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Demonstrators stand in front of riot police during a protest after polls closed in Belarus' presidential election, in Minsk on August 9, 2020.

SERGEI GAPON/AFP/Getty Images

Military units and riot police tried to take over the streets of Belarus on Sunday, in an attempt to choke off opposition claims of victory in a hotly disputed election closely watched by both Russia and the West.

There were clashes around the capital city of Minsk well after midnight local time, as thousands of protesters vented their rage at the regime, but were met with lines of riot police who fired tear gas and stun grenades into the crowds.

The crackdown, if it succeeds, would keep strongman Alexander Lukashenko, who has ruled the country since 1994, in office for at least another six years. A state-run exit poll, released minutes after voting ended, declared Mr. Lukashenko had won a sweeping victory with almost 80 per cent of the vote.

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But the opposition, which has rallied around the unlikely figure of Svetlana Tikhanovskaya, a 37-year-old political neophyte, told The Globe and Mail late Sunday that they had seen the official vote counts from 20 polling stations and – with Ms. Tikhanovskaya well ahead in all of them – they were ready to declare that their candidate had in fact won the election.

“Today, we have a victory,” said Anna Krasulina, a spokeswoman for Ms. Tikhanovskaya. “We say [to the regime] that they need to prepare to transfer power to Svetlana Tikhanovskaya.”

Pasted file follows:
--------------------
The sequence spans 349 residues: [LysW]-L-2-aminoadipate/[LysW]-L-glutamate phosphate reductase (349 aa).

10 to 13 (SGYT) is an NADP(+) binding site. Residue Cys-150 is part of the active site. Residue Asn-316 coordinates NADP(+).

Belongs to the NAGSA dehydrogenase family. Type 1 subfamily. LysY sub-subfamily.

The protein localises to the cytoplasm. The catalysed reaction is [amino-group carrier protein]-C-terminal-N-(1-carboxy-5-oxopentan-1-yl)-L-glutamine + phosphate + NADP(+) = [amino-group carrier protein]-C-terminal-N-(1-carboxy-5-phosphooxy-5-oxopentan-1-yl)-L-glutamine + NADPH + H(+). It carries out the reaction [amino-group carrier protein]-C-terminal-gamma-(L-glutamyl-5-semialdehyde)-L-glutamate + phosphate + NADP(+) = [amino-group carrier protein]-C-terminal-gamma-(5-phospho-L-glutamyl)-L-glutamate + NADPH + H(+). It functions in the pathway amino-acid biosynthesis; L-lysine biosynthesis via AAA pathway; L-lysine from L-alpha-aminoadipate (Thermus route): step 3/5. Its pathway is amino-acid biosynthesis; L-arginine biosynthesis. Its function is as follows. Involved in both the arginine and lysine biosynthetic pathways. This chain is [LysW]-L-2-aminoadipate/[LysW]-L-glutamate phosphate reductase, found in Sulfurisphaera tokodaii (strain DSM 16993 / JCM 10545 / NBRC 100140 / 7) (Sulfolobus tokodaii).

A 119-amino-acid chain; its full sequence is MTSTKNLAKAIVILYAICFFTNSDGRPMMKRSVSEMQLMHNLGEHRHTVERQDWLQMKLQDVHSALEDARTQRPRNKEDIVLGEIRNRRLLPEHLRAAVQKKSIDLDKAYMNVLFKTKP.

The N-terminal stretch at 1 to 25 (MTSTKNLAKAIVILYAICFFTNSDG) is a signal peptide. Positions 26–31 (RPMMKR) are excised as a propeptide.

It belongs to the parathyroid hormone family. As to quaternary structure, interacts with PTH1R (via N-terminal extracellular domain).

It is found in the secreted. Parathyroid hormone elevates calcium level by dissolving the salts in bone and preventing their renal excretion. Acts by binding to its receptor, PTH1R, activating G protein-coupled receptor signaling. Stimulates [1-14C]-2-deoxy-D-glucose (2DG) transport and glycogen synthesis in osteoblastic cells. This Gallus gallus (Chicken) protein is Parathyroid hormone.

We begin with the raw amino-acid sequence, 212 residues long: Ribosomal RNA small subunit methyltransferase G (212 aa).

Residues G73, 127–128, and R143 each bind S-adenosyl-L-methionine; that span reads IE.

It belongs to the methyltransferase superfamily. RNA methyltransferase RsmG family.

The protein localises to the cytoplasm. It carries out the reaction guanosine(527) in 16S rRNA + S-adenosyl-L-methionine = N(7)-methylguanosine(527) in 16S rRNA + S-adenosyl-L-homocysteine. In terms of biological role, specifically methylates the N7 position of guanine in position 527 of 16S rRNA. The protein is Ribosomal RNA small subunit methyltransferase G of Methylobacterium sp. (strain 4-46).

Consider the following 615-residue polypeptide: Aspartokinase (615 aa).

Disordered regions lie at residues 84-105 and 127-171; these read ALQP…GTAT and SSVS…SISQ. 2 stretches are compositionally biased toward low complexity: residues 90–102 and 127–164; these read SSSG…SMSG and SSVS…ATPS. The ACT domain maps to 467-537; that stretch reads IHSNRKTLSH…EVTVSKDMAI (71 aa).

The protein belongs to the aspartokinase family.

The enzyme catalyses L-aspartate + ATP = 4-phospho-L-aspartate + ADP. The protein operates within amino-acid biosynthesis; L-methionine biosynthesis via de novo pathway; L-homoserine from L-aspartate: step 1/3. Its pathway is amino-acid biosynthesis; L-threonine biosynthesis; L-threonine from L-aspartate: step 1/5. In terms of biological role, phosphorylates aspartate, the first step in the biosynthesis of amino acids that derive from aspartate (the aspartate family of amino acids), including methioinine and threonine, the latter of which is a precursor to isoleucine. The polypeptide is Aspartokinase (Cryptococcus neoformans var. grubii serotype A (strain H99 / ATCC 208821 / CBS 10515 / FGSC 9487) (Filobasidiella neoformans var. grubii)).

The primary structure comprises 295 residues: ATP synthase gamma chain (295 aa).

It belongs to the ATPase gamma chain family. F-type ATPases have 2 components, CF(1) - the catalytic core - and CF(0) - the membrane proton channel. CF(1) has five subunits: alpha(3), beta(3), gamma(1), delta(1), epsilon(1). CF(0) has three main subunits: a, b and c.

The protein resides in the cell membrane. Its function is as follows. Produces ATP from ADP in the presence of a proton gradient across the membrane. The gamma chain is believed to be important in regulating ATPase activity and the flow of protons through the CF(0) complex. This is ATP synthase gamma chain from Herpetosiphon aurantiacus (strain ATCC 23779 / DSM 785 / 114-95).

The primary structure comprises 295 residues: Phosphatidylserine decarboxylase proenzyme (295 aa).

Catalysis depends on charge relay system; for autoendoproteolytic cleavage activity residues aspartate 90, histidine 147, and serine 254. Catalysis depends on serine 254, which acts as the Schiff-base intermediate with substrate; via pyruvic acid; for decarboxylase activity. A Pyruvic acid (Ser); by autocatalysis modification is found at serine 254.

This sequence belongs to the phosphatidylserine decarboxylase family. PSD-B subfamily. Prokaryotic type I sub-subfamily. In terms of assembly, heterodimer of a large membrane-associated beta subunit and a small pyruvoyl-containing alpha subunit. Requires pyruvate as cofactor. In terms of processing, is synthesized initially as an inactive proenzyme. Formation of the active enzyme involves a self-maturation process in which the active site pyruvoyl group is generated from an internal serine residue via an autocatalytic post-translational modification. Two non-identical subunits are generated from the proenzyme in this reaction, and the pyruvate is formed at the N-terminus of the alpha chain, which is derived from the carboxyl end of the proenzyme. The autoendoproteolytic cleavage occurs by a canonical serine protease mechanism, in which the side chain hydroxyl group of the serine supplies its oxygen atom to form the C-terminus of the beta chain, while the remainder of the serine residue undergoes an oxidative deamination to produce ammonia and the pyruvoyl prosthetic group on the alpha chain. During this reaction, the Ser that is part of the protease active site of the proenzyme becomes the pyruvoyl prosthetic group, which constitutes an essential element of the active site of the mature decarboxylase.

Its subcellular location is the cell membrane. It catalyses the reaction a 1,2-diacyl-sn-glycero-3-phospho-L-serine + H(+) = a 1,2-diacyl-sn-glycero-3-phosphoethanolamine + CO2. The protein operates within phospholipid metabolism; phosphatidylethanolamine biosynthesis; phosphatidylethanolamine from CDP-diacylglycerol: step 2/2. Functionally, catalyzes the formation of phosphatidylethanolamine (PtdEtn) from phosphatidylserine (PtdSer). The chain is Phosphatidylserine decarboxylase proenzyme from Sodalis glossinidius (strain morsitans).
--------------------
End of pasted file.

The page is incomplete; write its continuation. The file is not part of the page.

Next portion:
Ms. Krasulina said the opposition was hoping that the country’s Central Election Commission would decide to “be heroes” and release the real results on Monday. Ms. Krasulina said that in the 20 polling stations from which the opposition had seen results, Ms. Tikhanovskaya’s share of the vote was “two, three, four times” that of Mr. Lukashenko.

Ms. Krasulina said that if the government continued to insist that Mr. Lukashenko had won the election, Ms. Tikhanovskaya would join her supporters in the streets to “defend their rights.” Sunday night, she said, Ms. Tikhanovskaya was planning to remain in her campaign headquarters to monitor the official results.

A calm transfer of power seemed unlikely on Sunday. The country’s security services began arresting opposition figures even before voting began.

The crackdown followed a campaign that was expected to be only a formality, but instead developed into the biggest threat that Mr. Lukashenko – a former collective-farm boss and an admitted admirer of Josef Stalin – has faced in his 26 years in power.